Knowing God's Will and Doing It!
Author: J. Grant Howard
View: Traditional View with Wisdom Leanings
This book is easy to read and full of practical wisdom. That is clear. Does it represent the traditional or the wisdom view? That is not as clear.
The traditional view usually includes three concepts of God's will: sovereign, moral and individual. The wisdom view only accepts the first two: sovereign and moral. Howard uses two concepts that at first glance look like the wisdom view: God's "determined will" (sovereign) and His "desired will." It slowly becomes clear that he is following the traditional view, but has combined the moral and individual wills into the "desired" will.
The confusion that can come is obvious. When he is talking about finding God's will, does he mean the moral or individual will? Sometimes his comments show he means moral will. Other times he is clearly referring to the individual will. Sometimes he may have both concepts in mind. His more simple terminology, in the end, only makes the traditional view a bit more complicated.
His use of terms is clearest at the very end. He charts two categories under the "Desired Will of God": (1) "in the Word of God" and (2) "in the Work of God" through circumstances, counsel, consequences, conscience, common sense, compulsion, and contentment." This two tiered system must be kept in mind when you read, "The only place to get the knowledge of His will is from the Word of God (43)." That is only half of the full story, but the emphasis in this book.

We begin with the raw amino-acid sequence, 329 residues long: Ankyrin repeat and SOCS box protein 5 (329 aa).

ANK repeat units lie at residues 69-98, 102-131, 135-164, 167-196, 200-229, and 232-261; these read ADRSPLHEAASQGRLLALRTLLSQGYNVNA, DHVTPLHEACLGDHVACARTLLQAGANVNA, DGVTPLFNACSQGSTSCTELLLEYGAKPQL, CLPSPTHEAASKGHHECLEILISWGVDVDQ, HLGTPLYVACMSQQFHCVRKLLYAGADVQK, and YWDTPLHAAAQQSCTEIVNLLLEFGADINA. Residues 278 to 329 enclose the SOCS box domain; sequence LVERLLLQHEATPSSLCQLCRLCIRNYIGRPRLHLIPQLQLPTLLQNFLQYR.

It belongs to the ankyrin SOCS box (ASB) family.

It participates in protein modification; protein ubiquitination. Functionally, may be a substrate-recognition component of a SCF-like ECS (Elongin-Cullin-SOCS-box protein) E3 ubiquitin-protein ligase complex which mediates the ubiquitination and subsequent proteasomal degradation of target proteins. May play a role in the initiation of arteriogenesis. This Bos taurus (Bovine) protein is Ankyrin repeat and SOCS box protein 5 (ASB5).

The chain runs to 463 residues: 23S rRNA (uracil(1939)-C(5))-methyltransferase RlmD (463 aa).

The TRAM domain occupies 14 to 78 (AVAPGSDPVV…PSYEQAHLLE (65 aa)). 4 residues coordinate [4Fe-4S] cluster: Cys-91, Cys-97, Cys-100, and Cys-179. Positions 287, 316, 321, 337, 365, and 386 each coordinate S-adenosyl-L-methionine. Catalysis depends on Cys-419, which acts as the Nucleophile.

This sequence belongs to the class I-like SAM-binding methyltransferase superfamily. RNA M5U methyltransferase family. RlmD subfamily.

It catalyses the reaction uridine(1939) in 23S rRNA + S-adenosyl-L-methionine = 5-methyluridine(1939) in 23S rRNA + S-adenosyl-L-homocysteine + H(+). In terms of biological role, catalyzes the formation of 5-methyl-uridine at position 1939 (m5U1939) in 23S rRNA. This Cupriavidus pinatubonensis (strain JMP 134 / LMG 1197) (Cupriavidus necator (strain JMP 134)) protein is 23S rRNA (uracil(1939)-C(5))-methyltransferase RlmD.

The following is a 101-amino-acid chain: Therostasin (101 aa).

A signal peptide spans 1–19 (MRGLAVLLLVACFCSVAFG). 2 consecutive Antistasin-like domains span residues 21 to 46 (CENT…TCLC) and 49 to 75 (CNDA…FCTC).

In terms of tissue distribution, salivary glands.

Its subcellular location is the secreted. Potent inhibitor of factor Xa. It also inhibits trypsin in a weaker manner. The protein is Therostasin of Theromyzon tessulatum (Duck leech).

Howard is especially good at summarizing the biblical passages on the topic of each chapter. Howard also avoids the traditional pitfall of the "second best" will of God. He takes sin very seriously, but does not conclude that after sin you may be left with a second best will since you have made decisions that preclude ever returning to God's "perfect" will.
Howard includes a provocative chapter on "Questions About the Will of God (110ff)." If you only read this chapter you might conclude that Howard holds the wisdom view. For instance "Is it the will of God that I marry one specific person? (111)" The traditional view normally answers in the affirmative since that is the whole point of the individual will of God and especially important when it comes to major decisions like marriage, but he departs from the teaching of the traditional view in his response.
His answer: "Yes and no. Yes, with regard to God's determined will. If you marry, you will marry the person God sovereignly planned for you to marry. No, with regard to God's desired will. His desired will is that you marry a believer with whom you can develop a relationship that is in harmony with all that the Word of God says about marriage and the family. This person could conceivably be only one of a number of men or women (112)." He counsels the single to be "looking for that person with whom you can best put into effect the biblical roles and responsibilities of being partners and parents (112)."
I like his answer. It fits the moral will of God and wisdom as revealed in 1 Corinthians 7 very well. It does not fit the traditional view. I conclude that this book probably is a traditional view presentation that is leaning unconsciously toward the wisdom view.